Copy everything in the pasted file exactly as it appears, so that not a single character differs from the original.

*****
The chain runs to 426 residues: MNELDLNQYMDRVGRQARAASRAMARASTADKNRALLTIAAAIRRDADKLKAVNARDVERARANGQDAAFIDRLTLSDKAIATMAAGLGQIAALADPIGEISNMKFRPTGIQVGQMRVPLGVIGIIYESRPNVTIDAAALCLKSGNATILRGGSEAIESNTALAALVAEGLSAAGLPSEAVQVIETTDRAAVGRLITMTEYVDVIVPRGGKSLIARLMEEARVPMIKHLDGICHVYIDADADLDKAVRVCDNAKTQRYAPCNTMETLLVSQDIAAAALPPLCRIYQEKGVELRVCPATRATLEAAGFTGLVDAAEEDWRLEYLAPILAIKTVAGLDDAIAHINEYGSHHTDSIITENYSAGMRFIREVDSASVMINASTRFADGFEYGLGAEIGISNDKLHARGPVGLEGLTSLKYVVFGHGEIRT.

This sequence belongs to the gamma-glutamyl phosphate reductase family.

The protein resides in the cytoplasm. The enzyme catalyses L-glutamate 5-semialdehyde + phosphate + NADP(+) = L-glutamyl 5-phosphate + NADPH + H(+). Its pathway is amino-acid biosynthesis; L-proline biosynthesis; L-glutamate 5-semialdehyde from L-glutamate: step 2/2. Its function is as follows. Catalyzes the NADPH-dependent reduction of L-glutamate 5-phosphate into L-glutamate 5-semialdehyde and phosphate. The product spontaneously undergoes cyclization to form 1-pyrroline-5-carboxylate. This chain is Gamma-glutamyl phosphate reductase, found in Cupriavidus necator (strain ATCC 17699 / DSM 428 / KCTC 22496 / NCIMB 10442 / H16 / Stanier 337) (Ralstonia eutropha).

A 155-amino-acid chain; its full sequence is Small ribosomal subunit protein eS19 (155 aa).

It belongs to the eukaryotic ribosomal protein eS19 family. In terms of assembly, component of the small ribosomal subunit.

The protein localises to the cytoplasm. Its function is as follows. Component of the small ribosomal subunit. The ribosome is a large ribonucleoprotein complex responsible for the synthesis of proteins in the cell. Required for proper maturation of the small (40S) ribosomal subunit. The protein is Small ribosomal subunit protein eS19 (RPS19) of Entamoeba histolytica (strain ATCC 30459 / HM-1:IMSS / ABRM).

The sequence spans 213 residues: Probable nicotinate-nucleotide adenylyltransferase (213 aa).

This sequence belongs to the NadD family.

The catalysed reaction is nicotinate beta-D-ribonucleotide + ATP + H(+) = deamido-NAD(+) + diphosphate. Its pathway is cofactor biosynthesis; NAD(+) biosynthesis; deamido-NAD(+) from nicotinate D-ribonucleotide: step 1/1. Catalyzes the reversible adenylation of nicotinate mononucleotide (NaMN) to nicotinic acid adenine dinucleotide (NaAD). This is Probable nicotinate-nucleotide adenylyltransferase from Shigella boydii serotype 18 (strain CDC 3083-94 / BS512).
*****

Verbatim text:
The chain runs to 426 residues: MNELDLNQYMDRVGRQARAASRAMARASTADKNRALLTIAAAIRRDADKLKAVNARDVERARANGQDAAFIDRLTLSDKAIATMAAGLGQIAALADPIGEISNMKFRPTGIQVGQMRVPLGVIGIIYESRPNVTIDAAALCLKSGNATILRGGSEAIESNTALAALVAEGLSAAGLPSEAVQVIETTDRAAVGRLITMTEYVDVIVPRGGKSLIARLMEEARVPMIKHLDGICHVYIDADADLDKAVRVCDNAKTQRYAPCNTMETLLVSQDIAAAALPPLCRIYQEKGVELRVCPATRATLEAAGFTGLVDAAEEDWRLEYLAPILAIKTVAGLDDAIAHINEYGSHHTDSIITENYSAGMRFIREVDSASVMINASTRFADGFEYGLGAEIGISNDKLHARGPVGLEGLTSLKYVVFGHGEIRT.

This sequence belongs to the gamma-glutamyl phosphate reductase family.

The protein resides in the cytoplasm. The enzyme catalyses L-glutamate 5-semialdehyde + phosphate + NADP(+) = L-glutamyl 5-phosphate + NADPH + H(+). Its pathway is amino-acid biosynthesis; L-proline biosynthesis; L-glutamate 5-semialdehyde from L-glutamate: step 2/2. Its function is as follows. Catalyzes the NADPH-dependent reduction of L-glutamate 5-phosphate into L-glutamate 5-semialdehyde and phosphate. The product spontaneously undergoes cyclization to form 1-pyrroline-5-carboxylate. This chain is Gamma-glutamyl phosphate reductase, found in Cupriavidus necator (strain ATCC 17699 / DSM 428 / KCTC 22496 / NCIMB 10442 / H16 / Stanier 337) (Ralstonia eutropha).

A 155-amino-acid chain; its full sequence is Small ribosomal subunit protein eS19 (155 aa).

It belongs to the eukaryotic ribosomal protein eS19 family. In terms of assembly, component of the small ribosomal subunit.

The protein localises to the cytoplasm. Its function is as follows. Component of the small ribosomal subunit. The ribosome is a large ribonucleoprotein complex responsible for the synthesis of proteins in the cell. Required for proper maturation of the small (40S) ribosomal subunit. The protein is Small ribosomal subunit protein eS19 (RPS19) of Entamoeba histolytica (strain ATCC 30459 / HM-1:IMSS / ABRM).

The sequence spans 213 residues: Probable nicotinate-nucleotide adenylyltransferase (213 aa).

This sequence belongs to the NadD family.

The catalysed reaction is nicotinate beta-D-ribonucleotide + ATP + H(+) = deamido-NAD(+) + diphosphate. Its pathway is cofactor biosynthesis; NAD(+) biosynthesis; deamido-NAD(+) from nicotinate D-ribonucleotide: step 1/1. Catalyzes the reversible adenylation of nicotinate mononucleotide (NaMN) to nicotinic acid adenine dinucleotide (NaAD). This is Probable nicotinate-nucleotide adenylyltransferase from Shigella boydii serotype 18 (strain CDC 3083-94 / BS512).